Just got back from Christmas at mother-in-law's on Saltspring Island. Despite her big, warm house, my wife and I choose to sleep in our Westy, it's so snug and private. Temperature was around 0 celsius, but we borrowed her electric space heater, which we only used when waking and dressing. Lots of covers and toques were enough.
On the way home, we need to take 3 different ferries. We discovered a 4 hour wait on the second one, which would mean not getting on the last run home of the 3rd ferry... so... we just found a campsite for the night. Couldn't do that with a SUV!. First time sleeping with our two big dogs in the van... no problem, except my wife blamed the snoring on me! /infopop/emoticons/icon_smile.gif
 

Shona

New member
I have a problem... I am now going on 1 year having my Westy and I adore it. We went all over the country last year and we're going down through Washington and Oregon this year.

Problem is: everyone thought I was crazy until we got ours and now everyone wants to borrow and I don't want to share! It's one of those things in life that if anyone every did anything to it, I don't think I could ever forgive them! Westy report card: does not share well and spends too much time honking!
 

A. Cooper

New member
Chrysler is currently running TV ads for their annual National Minivan Sales Event.
"We invented the minivan!" the narrator excitedly boasts as the camera flashes a shot of the first Dodge Caravan, a boxy yellow affair with faux wood paneling on the sides. At the bottom of the screen appears a dateline of 1984.

Excuse me?

A lazy turn of the head allows me to glance casually down into my driveway, where there sits a Westy, almost the same color as the original Caravan but sans the fake wood panels. It is a VW Vanagon. A 1983 VW Vanagon!

Where does Chrysler get off proclaiming themselves the 'inventors of the minivan', when the Vanagon predates their re-creation by at least three years? Not to mention the split-window and breadloaf busses!

Chrysler can say what they want; we Westy-owners know the true heritage of the minivan!
Ë›
 

erifah

New member
My '82 Westfalia is a van, but it is hardly "mini."

A few weeks ago, I had occasion to park next to a 1970 Ford Econoline with the camper bubble-top. (It was identical to the Ford we had when I was a kid.) Side-by-side, the VW isn't much smaller.

'Course, the Ford was packin' a V-8 compared to a Westy's horizontal-4...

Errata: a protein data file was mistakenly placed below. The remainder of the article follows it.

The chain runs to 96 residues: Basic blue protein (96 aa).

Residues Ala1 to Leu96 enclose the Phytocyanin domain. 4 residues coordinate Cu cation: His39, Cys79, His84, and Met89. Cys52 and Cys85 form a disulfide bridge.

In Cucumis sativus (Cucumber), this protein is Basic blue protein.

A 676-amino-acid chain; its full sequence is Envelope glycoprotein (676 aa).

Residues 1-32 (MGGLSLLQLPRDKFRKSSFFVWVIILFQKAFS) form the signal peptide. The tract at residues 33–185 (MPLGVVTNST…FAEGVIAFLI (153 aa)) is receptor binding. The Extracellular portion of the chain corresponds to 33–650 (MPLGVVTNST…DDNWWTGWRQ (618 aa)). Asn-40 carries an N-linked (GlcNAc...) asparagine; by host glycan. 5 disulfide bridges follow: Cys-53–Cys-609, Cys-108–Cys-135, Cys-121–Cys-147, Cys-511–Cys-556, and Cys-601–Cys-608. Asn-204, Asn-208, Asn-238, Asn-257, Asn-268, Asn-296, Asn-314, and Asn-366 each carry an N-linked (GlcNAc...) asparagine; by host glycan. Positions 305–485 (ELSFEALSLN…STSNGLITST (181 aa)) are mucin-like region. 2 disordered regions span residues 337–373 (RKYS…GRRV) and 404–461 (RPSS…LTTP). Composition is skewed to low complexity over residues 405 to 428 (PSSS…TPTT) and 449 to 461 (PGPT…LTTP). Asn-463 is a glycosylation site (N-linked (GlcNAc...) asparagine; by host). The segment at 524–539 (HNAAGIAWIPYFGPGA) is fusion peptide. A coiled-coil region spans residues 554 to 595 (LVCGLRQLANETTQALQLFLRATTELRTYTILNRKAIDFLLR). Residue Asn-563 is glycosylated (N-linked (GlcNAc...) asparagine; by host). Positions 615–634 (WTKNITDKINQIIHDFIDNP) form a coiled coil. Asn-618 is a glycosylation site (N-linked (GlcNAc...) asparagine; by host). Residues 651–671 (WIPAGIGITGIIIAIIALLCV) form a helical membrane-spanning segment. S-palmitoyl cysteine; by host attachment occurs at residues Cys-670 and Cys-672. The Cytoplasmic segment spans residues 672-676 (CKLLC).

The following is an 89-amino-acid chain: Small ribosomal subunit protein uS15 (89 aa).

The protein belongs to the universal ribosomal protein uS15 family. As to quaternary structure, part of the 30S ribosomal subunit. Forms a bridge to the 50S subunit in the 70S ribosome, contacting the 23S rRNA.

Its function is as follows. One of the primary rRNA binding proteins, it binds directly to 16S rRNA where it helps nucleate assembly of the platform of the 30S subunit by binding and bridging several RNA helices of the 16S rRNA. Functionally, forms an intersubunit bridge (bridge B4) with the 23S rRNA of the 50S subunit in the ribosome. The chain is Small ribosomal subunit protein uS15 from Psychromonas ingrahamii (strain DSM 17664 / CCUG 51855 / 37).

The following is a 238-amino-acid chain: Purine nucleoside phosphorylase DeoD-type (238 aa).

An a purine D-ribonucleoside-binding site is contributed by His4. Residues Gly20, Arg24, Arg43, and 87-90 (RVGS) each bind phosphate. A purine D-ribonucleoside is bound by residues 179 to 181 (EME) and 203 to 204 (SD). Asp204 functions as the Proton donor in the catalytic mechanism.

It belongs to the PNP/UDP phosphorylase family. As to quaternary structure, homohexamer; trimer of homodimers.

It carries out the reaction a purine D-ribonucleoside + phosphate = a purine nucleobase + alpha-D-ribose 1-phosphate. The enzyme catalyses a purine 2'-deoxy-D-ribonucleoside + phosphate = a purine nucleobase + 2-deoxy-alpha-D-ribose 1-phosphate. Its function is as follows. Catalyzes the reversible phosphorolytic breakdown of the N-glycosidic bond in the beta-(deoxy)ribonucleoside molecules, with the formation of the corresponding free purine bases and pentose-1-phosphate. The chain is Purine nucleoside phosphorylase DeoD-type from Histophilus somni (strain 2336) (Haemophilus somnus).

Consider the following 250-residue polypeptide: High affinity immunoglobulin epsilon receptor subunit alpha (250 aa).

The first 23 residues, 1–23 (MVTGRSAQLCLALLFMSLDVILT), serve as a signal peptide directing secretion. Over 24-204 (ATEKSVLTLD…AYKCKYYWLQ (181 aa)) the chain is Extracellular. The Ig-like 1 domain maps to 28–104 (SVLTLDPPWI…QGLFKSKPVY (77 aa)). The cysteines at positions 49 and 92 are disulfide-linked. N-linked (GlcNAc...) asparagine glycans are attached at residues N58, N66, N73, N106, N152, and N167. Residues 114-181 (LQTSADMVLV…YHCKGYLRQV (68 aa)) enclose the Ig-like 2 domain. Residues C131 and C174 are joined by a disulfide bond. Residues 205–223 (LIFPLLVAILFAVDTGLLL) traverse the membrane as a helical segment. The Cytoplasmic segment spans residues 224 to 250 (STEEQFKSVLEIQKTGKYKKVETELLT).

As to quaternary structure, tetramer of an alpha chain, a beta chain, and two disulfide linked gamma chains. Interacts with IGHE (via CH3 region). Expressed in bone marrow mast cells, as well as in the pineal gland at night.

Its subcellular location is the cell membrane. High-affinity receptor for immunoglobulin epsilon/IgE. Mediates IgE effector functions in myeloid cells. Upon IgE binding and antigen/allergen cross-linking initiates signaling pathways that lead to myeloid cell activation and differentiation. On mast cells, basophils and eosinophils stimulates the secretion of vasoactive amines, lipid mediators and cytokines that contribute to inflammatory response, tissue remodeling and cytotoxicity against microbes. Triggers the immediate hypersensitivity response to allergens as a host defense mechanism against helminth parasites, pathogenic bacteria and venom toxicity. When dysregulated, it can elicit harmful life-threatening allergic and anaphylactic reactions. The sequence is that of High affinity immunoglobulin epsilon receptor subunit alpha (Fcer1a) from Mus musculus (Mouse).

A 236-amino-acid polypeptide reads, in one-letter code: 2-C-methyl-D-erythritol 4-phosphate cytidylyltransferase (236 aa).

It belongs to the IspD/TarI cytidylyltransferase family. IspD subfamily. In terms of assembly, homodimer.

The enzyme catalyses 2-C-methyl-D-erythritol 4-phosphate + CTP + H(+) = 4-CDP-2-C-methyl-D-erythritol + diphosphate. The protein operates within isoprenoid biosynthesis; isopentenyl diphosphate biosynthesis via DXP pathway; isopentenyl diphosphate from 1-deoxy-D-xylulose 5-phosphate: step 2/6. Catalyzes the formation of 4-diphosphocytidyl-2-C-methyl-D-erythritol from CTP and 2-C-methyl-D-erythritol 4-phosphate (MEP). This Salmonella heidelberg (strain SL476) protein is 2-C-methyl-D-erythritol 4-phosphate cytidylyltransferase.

A. Cooper

New member
You point is well taken, erifah. Considering overall dimensions, the Westy is nearly as large as many other vans. The original Caravan was indeed pretty compact, especially compared to most of the full-size vans of its day. But as the modern minivan has grown ever more luxuriant, spacious, and SUV-like, they're really stretching the meaning of the word "mini". Does an 8-passenger vehicle really need 13 cupholders?

And most Ford or Dodge camper-conversions I've seen don't make as clever a utilization of interior space as does the Westy. So I would argue that while the Westy may be nearly as large on the outside, it's a lot more roomy on the inside.

Where the Westy compactness really shines though, is in the turning radius of its short wheelbase. A few weeks ago while exploring the backwoods of northern Wisconsin with my dad, I missed a turn. Without really thinking about it, I pulled over to the shoulder of the road, cranked the wheel and headed back to take the side road. My old man busted out laughing: "Dang, this little rig is alright! If I miss a turn in my fifth-wheel camper, I'm gonna be a while getting it straightened out."

Perception is a funny thing. Perhaps due to its clean and tight design, the Westy only seems smaller. I've been in line to board an auto ferry and had the attendant charge extra for the Chevy camper-conversion ahead of me, while my Westy was waved right through. And I have motor home plates!
 

Mike Robinson

New member
Strangley enough my '82 Westy fits well in my garage, it is actually smaller than my Isuzu Rodeo!

In the Rodeo I can get 4 people, some gear and well that is it. In the Westy - sleeps 4 people, with gear etc etc.

It really is a remarkable vehicle. I was discussing it the other day with a friend who has a Dodge RAM 1500 x-cab. Apart from being smaller, and slower (only slightly) it beats the dodge on so many factors - and can still haul 4'x8' plywood. Talk about an efficeint vehicle. I also (being diesel helps on this one) get 35mpg - he gets 11mpg!!! Now if I had a syncro and a bigger diesel engine ......

Mike